The current study showed that inotropic score was significantly lower in the dexmedetomidine group compared to the placebo group. The dexmedetomidine group required less inotropes, which can be explained by better hemodynamics because of decreased incidence of JET. This was in agreement with the findings of Kadam et al.17
We found that dexmedetomidine significantly shortened ventilation time, and postoperative ICU and hospital stay. This can be explained by better hemodynamics in the dexmedetomidine group with less JET incidence and better pain control. This was achieved without significant side effects, mainly bradycardia and hypotension.
Limitations of the study: The study involved a small number of patients. Diagnosis of JET depends on the monitor and strip ECG because atrial wire study was unavailable.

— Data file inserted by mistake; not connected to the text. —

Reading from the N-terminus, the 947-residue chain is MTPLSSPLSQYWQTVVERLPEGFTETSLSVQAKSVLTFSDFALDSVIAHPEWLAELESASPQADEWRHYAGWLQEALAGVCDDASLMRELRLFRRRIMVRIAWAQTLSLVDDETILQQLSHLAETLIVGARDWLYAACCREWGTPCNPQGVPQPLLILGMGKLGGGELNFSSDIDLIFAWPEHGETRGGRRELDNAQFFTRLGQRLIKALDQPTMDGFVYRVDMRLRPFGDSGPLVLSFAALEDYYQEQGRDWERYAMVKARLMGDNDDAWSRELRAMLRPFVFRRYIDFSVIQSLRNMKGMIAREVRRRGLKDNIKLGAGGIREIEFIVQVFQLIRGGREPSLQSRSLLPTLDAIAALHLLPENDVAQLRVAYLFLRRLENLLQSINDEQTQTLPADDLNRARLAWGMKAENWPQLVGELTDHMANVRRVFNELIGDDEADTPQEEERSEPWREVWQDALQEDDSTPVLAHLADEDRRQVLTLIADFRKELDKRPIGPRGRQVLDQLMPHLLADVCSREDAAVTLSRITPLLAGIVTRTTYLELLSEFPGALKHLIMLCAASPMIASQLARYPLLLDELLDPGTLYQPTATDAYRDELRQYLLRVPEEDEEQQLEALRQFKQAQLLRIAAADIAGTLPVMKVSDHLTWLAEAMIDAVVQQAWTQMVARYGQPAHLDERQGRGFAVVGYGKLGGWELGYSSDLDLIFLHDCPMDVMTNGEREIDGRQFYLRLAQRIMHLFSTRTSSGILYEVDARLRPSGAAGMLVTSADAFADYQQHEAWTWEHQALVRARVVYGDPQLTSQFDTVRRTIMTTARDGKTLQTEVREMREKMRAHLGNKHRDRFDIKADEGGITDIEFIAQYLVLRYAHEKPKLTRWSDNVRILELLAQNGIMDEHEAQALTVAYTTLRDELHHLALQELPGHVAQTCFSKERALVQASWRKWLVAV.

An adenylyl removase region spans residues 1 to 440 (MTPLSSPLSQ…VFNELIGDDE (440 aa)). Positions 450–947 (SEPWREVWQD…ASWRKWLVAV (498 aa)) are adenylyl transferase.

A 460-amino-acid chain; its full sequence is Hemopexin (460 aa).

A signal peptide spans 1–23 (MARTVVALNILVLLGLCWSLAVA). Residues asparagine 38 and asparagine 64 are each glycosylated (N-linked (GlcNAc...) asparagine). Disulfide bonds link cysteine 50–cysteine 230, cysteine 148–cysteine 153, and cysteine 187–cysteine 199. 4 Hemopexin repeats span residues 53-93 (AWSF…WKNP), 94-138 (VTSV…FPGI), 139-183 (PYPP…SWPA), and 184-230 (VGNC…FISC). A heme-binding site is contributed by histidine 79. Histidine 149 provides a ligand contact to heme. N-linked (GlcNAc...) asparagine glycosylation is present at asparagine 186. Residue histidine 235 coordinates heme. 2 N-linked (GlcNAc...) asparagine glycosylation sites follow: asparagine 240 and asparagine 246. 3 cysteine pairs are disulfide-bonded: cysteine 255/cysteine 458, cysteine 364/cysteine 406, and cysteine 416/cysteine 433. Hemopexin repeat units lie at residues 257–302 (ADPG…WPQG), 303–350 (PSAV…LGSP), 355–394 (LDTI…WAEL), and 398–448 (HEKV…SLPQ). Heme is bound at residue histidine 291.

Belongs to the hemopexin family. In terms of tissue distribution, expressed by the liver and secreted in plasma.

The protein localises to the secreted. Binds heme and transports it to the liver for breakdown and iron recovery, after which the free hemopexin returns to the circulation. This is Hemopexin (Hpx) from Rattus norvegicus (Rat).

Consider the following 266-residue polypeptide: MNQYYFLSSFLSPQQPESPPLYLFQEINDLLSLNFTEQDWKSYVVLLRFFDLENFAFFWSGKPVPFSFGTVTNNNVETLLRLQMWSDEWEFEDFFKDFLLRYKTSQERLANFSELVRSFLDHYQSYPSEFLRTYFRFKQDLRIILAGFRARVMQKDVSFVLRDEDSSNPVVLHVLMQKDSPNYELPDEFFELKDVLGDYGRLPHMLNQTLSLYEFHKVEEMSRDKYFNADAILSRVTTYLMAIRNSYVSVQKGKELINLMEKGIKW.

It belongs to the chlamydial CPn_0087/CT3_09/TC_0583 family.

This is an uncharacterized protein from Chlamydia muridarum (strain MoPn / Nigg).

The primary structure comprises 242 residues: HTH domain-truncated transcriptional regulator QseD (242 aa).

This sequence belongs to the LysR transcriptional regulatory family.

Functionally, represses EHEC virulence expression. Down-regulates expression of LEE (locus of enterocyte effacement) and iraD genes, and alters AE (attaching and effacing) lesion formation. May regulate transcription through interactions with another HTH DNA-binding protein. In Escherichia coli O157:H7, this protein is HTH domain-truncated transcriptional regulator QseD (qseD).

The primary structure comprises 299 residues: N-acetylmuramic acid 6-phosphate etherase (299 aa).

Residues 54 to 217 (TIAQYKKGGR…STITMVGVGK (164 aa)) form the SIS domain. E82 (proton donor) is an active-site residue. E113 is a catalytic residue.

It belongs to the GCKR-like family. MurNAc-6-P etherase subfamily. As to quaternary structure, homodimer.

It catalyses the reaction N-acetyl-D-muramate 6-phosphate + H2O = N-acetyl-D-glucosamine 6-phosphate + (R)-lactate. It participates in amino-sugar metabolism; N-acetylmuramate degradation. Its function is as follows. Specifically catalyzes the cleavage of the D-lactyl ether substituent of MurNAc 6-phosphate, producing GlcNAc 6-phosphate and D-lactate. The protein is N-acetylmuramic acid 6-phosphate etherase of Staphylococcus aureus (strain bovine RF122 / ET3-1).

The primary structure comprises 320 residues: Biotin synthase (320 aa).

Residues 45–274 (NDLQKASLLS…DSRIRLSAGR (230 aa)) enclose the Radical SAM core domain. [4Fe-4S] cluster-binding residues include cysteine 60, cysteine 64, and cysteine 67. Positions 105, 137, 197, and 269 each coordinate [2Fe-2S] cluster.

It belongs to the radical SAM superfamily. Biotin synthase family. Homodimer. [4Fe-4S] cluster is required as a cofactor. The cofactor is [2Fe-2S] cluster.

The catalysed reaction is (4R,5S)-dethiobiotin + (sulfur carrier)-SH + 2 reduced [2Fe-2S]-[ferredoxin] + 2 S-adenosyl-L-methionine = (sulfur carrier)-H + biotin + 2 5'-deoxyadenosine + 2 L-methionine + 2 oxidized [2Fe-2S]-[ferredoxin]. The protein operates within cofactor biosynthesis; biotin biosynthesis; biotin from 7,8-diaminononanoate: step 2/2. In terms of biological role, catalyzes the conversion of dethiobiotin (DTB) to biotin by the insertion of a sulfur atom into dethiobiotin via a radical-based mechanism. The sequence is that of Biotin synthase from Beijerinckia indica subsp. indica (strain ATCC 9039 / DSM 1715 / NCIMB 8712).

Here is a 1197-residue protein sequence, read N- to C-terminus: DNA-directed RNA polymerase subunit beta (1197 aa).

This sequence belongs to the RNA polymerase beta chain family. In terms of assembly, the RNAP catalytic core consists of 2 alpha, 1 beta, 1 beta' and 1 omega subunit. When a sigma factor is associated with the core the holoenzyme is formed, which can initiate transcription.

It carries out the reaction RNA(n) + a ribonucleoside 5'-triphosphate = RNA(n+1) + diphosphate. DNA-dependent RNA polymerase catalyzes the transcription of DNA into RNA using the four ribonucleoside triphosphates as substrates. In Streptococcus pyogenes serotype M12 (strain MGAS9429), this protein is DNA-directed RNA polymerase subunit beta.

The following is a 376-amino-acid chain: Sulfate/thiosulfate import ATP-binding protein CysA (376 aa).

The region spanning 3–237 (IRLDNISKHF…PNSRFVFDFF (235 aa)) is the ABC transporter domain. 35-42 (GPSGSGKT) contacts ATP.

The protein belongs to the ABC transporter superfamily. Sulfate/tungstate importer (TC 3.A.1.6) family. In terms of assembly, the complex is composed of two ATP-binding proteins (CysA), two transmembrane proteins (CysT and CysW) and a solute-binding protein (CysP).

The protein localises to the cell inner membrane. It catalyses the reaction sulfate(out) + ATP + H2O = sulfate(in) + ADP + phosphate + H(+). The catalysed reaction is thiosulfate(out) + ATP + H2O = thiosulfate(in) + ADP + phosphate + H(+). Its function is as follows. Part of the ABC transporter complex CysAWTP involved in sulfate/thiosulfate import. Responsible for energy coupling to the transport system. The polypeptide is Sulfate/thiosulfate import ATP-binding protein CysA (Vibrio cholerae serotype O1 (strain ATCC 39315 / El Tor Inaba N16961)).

Prophylactic use of dexmedetomidine is associated with a significantly decreased incidence of postoperative JET in children after congenital heart surgery without significant side effects.
The authors would like to thank the nurses at the Cardiothoracic Theatre of our University Hospital for their help in performing this study.
- ↵Mildh L, Hiippala A, Rautiainen P, Pettilä V, Sairanen H, Happonen JM. Junctional ectopic tachycardia after surgery for congenital heart disease: incidence, risk factors and outcome. Eur J Cardiothorac Surg. 2011;39:75–80.
- ↵Chelo D, Ateba NSA, Tchoumi JCT, Nonga BN, Mvondo CM, Kingue S, Obama MTA. Early postoperative arrhythmias after cardiac surgery in children at the Shisong Cardiac Center, Cameron. Health Sci Dis. 2015;16:1–6.